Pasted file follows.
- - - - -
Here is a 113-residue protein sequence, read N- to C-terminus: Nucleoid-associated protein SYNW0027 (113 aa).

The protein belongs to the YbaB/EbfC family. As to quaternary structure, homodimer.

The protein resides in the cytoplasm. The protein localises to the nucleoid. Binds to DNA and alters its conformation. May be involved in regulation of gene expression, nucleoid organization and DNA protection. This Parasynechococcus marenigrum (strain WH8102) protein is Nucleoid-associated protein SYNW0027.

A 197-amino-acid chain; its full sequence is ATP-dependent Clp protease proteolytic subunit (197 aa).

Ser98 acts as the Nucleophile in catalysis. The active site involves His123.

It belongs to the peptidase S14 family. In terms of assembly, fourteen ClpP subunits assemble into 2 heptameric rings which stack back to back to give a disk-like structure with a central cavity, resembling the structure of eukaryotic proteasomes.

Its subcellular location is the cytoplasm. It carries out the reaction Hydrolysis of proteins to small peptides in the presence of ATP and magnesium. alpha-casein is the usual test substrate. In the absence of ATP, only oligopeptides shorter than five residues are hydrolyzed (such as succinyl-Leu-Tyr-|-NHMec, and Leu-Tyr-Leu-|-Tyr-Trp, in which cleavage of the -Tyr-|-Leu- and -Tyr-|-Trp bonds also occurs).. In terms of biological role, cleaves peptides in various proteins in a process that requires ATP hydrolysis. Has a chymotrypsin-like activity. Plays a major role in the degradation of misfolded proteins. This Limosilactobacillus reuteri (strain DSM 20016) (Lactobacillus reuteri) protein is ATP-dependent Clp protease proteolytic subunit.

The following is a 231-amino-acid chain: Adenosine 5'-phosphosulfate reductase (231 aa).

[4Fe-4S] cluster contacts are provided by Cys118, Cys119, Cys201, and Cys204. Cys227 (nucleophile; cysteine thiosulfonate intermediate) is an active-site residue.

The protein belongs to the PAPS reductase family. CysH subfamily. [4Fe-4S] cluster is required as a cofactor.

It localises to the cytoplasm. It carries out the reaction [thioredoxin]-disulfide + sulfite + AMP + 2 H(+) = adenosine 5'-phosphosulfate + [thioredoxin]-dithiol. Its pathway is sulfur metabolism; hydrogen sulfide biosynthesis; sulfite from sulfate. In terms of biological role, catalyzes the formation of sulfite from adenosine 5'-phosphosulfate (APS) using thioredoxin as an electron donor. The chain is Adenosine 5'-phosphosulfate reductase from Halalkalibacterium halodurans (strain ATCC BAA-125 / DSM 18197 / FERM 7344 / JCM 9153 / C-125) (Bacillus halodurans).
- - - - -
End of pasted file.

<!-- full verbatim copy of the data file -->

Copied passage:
Here is a 113-residue protein sequence, read N- to C-terminus: Nucleoid-associated protein SYNW0027 (113 aa).

The protein belongs to the YbaB/EbfC family. As to quaternary structure, homodimer.

The protein resides in the cytoplasm. The protein localises to the nucleoid. Binds to DNA and alters its conformation. May be involved in regulation of gene expression, nucleoid organization and DNA protection. This Parasynechococcus marenigrum (strain WH8102) protein is Nucleoid-associated protein SYNW0027.

A 197-amino-acid chain; its full sequence is ATP-dependent Clp protease proteolytic subunit (197 aa).

Ser98 acts as the Nucleophile in catalysis. The active site involves His123.

It belongs to the peptidase S14 family. In terms of assembly, fourteen ClpP subunits assemble into 2 heptameric rings which stack back to back to give a disk-like structure with a central cavity, resembling the structure of eukaryotic proteasomes.

Its subcellular location is the cytoplasm. It carries out the reaction Hydrolysis of proteins to small peptides in the presence of ATP and magnesium. alpha-casein is the usual test substrate. In the absence of ATP, only oligopeptides shorter than five residues are hydrolyzed (such as succinyl-Leu-Tyr-|-NHMec, and Leu-Tyr-Leu-|-Tyr-Trp, in which cleavage of the -Tyr-|-Leu- and -Tyr-|-Trp bonds also occurs).. In terms of biological role, cleaves peptides in various proteins in a process that requires ATP hydrolysis. Has a chymotrypsin-like activity. Plays a major role in the degradation of misfolded proteins. This Limosilactobacillus reuteri (strain DSM 20016) (Lactobacillus reuteri) protein is ATP-dependent Clp protease proteolytic subunit.

The following is a 231-amino-acid chain: Adenosine 5'-phosphosulfate reductase (231 aa).

[4Fe-4S] cluster contacts are provided by Cys118, Cys119, Cys201, and Cys204. Cys227 (nucleophile; cysteine thiosulfonate intermediate) is an active-site residue.

The protein belongs to the PAPS reductase family. CysH subfamily. [4Fe-4S] cluster is required as a cofactor.

It localises to the cytoplasm. It carries out the reaction [thioredoxin]-disulfide + sulfite + AMP + 2 H(+) = adenosine 5'-phosphosulfate + [thioredoxin]-dithiol. Its pathway is sulfur metabolism; hydrogen sulfide biosynthesis; sulfite from sulfate. In terms of biological role, catalyzes the formation of sulfite from adenosine 5'-phosphosulfate (APS) using thioredoxin as an electron donor. The chain is Adenosine 5'-phosphosulfate reductase from Halalkalibacterium halodurans (strain ATCC BAA-125 / DSM 18197 / FERM 7344 / JCM 9153 / C-125) (Bacillus halodurans).